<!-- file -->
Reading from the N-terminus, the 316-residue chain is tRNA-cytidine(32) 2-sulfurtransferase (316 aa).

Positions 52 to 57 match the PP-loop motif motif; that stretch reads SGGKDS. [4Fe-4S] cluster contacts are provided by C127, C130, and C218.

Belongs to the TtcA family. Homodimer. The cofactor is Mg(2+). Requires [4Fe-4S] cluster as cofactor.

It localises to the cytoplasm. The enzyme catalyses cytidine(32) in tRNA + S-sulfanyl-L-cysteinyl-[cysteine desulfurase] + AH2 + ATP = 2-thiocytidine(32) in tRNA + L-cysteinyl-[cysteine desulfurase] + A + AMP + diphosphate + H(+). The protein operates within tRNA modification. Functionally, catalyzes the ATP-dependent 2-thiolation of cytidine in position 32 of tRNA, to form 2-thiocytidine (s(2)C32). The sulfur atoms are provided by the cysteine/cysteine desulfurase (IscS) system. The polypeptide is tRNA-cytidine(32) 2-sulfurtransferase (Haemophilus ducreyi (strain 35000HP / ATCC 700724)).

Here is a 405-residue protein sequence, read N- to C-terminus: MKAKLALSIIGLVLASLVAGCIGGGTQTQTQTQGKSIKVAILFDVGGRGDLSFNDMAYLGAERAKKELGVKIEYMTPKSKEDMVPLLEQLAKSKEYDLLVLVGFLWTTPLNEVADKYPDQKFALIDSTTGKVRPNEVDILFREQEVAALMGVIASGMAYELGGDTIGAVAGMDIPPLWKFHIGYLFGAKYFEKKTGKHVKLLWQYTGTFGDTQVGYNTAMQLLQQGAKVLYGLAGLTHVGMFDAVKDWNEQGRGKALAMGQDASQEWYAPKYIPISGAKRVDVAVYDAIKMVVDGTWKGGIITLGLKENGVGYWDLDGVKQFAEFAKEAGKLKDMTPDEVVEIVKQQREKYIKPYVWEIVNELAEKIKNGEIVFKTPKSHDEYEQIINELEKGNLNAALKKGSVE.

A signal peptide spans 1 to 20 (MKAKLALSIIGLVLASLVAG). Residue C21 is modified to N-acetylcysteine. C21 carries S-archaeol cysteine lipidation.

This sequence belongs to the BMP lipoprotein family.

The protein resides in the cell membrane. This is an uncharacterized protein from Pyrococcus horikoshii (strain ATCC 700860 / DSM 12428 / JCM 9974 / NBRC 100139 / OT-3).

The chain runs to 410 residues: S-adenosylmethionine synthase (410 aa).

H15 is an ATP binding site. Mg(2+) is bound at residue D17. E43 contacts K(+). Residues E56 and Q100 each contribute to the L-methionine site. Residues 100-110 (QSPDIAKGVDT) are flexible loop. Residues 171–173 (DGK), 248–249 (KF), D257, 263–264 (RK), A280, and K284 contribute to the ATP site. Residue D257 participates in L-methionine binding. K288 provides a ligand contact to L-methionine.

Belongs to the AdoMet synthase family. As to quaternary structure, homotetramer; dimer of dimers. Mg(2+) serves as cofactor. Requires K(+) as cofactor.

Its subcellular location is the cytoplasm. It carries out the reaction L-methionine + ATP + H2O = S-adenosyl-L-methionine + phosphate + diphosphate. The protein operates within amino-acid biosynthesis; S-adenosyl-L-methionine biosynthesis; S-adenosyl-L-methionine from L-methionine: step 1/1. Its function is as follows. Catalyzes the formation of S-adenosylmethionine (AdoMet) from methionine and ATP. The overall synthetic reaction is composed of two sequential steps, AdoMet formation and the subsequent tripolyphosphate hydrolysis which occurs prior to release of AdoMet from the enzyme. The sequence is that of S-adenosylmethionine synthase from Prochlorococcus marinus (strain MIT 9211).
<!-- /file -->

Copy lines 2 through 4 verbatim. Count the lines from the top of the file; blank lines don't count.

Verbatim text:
Positions 52 to 57 match the PP-loop motif motif; that stretch reads SGGKDS. [4Fe-4S] cluster contacts are provided by C127, C130, and C218.

Belongs to the TtcA family. Homodimer. The cofactor is Mg(2+). Requires [4Fe-4S] cluster as cofactor.

It localises to the cytoplasm. The enzyme catalyses cytidine(32) in tRNA + S-sulfanyl-L-cysteinyl-[cysteine desulfurase] + AH2 + ATP = 2-thiocytidine(32) in tRNA + L-cysteinyl-[cysteine desulfurase] + A + AMP + diphosphate + H(+). The protein operates within tRNA modification. Functionally, catalyzes the ATP-dependent 2-thiolation of cytidine in position 32 of tRNA, to form 2-thiocytidine (s(2)C32). The sulfur atoms are provided by the cysteine/cysteine desulfurase (IscS) system. The polypeptide is tRNA-cytidine(32) 2-sulfurtransferase (Haemophilus ducreyi (strain 35000HP / ATCC 700724)).